Facebook's a Cloudy Crystal Ball
BY Nancy Scola | Wednesday, November 3 2010
So, as the dust settles, a question emerges: how good a predictor of electoral success is a candidate's tally of Facebook admirers? A pretty good one, suggests Facebook's DC-based political operation in a hint at some analysis they're cooking up:
An early sample of some of the hottest House and Senate races bodes well for the world's largest social networking site. The Facebook political team's initial snapshot of 98 House races shows that 74% of candidates with the most Facebook fans won their contests. In the Senate, our initial snapshot of 19 races shows that 81% of candidates with the most Facebook fans won their contests.
Fair enough, as far as the aggregate numbers go. But dig in a bit, and there's evidence to support the idea that Facebook fan tallies aren't really all that illuminating in particularly close races -- the ones where indicators of support might help make us look smarter as we try to figure out who's going to win what. In Nevada, for example, Senate candidate Sharron Angle trounced Harry Reid when it comes to Facebook. When it came to the voting booth, she lost. Down in Florida, Rep. Alan Grayson was holding a comfortable Facebook lead over Daniel Webster. In the end, he lost. And over in California, gubernatorial aspirant Meg Whitman enjoyed a more than 100,000 person advantage on the Facebook front over Jerry Brown. She, yes, lost.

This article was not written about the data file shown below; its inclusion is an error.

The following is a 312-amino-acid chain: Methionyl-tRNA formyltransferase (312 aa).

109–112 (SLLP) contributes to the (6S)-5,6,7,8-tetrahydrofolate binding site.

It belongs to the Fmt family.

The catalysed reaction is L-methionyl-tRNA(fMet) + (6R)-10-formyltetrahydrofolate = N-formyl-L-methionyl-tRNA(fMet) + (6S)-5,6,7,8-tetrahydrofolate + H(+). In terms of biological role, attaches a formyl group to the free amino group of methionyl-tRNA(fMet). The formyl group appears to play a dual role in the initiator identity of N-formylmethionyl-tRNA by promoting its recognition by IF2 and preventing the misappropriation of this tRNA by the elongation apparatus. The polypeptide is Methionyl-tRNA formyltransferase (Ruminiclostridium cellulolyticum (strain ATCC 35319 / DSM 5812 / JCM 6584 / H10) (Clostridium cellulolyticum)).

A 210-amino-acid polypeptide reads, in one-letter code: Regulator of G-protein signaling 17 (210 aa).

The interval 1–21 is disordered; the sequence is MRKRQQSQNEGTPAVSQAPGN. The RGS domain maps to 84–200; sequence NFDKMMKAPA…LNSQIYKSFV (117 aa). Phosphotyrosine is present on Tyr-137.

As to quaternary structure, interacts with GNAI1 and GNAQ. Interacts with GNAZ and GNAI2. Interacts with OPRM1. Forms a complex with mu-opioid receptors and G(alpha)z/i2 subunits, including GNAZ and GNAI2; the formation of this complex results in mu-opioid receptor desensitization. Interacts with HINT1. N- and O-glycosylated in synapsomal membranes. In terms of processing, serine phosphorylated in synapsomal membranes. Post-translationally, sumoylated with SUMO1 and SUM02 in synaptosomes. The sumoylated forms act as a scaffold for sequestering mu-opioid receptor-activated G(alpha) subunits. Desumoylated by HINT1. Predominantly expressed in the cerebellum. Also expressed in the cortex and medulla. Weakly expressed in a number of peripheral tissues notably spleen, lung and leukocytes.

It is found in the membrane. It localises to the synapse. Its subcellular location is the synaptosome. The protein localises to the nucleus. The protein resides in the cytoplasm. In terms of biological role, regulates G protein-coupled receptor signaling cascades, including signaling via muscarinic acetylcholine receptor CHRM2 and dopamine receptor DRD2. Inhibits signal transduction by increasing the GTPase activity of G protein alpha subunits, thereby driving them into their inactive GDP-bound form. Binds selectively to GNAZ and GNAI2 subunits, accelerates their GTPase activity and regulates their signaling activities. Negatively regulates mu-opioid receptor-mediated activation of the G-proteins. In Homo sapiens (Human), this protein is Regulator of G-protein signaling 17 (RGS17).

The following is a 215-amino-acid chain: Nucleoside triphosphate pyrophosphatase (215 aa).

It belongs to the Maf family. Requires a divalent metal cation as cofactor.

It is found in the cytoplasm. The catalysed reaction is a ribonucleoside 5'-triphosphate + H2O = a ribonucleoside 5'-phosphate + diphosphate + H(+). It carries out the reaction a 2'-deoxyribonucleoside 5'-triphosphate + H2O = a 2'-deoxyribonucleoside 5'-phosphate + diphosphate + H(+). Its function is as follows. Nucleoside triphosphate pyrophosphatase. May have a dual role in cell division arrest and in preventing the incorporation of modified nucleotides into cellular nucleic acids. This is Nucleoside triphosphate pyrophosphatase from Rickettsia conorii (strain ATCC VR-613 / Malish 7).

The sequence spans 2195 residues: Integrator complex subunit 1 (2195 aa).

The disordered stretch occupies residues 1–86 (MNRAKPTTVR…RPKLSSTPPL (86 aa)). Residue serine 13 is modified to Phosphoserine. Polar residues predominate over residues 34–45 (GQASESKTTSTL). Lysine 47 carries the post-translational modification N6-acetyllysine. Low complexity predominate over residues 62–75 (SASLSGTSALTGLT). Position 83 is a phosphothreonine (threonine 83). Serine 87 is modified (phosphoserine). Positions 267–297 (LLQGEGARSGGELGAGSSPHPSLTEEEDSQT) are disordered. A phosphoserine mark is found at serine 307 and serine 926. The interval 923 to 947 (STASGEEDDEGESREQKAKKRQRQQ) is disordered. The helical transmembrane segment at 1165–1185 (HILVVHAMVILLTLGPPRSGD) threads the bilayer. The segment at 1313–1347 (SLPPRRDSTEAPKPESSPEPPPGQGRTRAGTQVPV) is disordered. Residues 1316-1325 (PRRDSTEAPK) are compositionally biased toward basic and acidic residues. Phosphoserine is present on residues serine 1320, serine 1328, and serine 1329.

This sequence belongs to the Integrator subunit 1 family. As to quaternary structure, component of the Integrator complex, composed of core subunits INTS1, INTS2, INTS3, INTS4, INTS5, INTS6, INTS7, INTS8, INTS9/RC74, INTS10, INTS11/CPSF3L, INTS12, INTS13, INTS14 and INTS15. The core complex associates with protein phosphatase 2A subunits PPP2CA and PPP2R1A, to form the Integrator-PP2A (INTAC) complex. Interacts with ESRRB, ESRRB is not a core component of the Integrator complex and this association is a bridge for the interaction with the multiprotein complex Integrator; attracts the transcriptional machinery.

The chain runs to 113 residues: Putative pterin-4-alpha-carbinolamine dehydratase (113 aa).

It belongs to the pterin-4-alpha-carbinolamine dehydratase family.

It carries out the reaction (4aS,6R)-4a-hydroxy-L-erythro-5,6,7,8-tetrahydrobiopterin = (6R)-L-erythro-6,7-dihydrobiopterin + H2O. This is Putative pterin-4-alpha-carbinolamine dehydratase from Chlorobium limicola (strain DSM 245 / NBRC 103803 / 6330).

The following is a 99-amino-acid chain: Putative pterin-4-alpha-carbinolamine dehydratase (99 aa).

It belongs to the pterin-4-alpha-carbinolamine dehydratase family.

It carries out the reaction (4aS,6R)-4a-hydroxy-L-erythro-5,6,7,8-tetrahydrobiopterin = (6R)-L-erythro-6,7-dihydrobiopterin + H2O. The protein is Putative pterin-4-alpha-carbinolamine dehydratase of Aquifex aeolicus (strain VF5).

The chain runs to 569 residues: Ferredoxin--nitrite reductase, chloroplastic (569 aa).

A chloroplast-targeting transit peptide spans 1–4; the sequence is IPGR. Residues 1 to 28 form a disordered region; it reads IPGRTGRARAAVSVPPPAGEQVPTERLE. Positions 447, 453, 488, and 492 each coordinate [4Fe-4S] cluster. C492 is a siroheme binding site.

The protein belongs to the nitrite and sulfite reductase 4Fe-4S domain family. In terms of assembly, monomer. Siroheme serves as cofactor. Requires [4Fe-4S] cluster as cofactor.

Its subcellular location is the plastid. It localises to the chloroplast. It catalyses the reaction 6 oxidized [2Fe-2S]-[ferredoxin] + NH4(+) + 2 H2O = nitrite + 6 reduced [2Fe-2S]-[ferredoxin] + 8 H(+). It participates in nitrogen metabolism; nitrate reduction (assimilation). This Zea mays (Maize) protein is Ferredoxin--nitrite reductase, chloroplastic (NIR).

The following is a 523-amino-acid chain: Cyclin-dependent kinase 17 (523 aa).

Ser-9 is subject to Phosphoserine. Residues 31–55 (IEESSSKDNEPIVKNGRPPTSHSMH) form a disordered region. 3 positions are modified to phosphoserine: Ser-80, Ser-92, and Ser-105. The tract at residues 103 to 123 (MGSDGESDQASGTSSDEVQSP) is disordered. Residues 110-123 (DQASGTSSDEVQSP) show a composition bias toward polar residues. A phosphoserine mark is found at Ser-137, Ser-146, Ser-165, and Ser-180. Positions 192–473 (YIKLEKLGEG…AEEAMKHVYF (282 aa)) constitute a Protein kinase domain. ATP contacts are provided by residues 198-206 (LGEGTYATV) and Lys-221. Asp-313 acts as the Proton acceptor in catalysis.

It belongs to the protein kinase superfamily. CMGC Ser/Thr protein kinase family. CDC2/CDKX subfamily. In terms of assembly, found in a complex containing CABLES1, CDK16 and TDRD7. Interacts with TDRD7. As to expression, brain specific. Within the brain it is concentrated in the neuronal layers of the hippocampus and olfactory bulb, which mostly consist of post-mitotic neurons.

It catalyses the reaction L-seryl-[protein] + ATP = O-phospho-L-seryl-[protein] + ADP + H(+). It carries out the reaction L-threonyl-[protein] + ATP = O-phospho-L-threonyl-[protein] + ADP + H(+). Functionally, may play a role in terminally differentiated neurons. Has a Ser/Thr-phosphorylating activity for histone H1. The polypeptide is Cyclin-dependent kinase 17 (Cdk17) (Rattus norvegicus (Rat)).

Facebook's fan tallies are a decent reflection of electoral success in many elections, it turns out. But in the big races where we really truly don't know how the outcomes are going to come out, tracking how a candidate is performing on Facebook doesn't seem to clarify much.